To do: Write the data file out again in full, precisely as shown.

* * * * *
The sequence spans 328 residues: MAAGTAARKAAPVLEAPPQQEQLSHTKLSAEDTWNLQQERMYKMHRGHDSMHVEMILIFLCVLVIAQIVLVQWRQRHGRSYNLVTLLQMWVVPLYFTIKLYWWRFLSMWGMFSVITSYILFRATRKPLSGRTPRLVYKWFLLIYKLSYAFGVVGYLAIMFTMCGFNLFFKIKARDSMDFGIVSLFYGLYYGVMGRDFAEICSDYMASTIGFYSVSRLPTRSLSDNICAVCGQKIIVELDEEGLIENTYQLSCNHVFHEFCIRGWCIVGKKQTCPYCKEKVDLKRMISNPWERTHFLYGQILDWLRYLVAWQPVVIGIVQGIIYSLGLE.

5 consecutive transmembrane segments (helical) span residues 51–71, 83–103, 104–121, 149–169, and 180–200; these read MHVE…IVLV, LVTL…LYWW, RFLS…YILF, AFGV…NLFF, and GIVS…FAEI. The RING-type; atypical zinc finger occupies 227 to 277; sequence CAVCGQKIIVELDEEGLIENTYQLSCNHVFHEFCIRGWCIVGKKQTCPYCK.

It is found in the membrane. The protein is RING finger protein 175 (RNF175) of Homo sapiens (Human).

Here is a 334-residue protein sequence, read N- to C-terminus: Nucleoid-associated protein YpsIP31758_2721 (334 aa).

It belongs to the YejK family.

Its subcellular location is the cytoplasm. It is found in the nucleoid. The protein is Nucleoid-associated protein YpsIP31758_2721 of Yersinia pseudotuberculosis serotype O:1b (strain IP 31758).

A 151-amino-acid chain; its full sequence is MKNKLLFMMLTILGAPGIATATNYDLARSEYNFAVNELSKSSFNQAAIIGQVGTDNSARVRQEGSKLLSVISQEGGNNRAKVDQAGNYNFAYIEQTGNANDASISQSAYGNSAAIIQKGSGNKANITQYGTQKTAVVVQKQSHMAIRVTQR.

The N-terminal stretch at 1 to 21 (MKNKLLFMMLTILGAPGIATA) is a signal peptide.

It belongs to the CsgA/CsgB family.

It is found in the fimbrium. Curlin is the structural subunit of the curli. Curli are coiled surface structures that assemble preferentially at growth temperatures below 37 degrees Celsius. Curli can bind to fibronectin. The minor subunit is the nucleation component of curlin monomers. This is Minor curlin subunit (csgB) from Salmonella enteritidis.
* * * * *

The sequence spans 328 residues: MAAGTAARKAAPVLEAPPQQEQLSHTKLSAEDTWNLQQERMYKMHRGHDSMHVEMILIFLCVLVIAQIVLVQWRQRHGRSYNLVTLLQMWVVPLYFTIKLYWWRFLSMWGMFSVITSYILFRATRKPLSGRTPRLVYKWFLLIYKLSYAFGVVGYLAIMFTMCGFNLFFKIKARDSMDFGIVSLFYGLYYGVMGRDFAEICSDYMASTIGFYSVSRLPTRSLSDNICAVCGQKIIVELDEEGLIENTYQLSCNHVFHEFCIRGWCIVGKKQTCPYCKEKVDLKRMISNPWERTHFLYGQILDWLRYLVAWQPVVIGIVQGIIYSLGLE.

5 consecutive transmembrane segments (helical) span residues 51–71, 83–103, 104–121, 149–169, and 180–200; these read MHVE…IVLV, LVTL…LYWW, RFLS…YILF, AFGV…NLFF, and GIVS…FAEI. The RING-type; atypical zinc finger occupies 227 to 277; sequence CAVCGQKIIVELDEEGLIENTYQLSCNHVFHEFCIRGWCIVGKKQTCPYCK.

It is found in the membrane. The protein is RING finger protein 175 (RNF175) of Homo sapiens (Human).

Here is a 334-residue protein sequence, read N- to C-terminus: Nucleoid-associated protein YpsIP31758_2721 (334 aa).

It belongs to the YejK family.

Its subcellular location is the cytoplasm. It is found in the nucleoid. The protein is Nucleoid-associated protein YpsIP31758_2721 of Yersinia pseudotuberculosis serotype O:1b (strain IP 31758).

A 151-amino-acid chain; its full sequence is MKNKLLFMMLTILGAPGIATATNYDLARSEYNFAVNELSKSSFNQAAIIGQVGTDNSARVRQEGSKLLSVISQEGGNNRAKVDQAGNYNFAYIEQTGNANDASISQSAYGNSAAIIQKGSGNKANITQYGTQKTAVVVQKQSHMAIRVTQR.

The N-terminal stretch at 1 to 21 (MKNKLLFMMLTILGAPGIATA) is a signal peptide.

It belongs to the CsgA/CsgB family.

It is found in the fimbrium. Curlin is the structural subunit of the curli. Curli are coiled surface structures that assemble preferentially at growth temperatures below 37 degrees Celsius. Curli can bind to fibronectin. The minor subunit is the nucleation component of curlin monomers. This is Minor curlin subunit (csgB) from Salmonella enteritidis.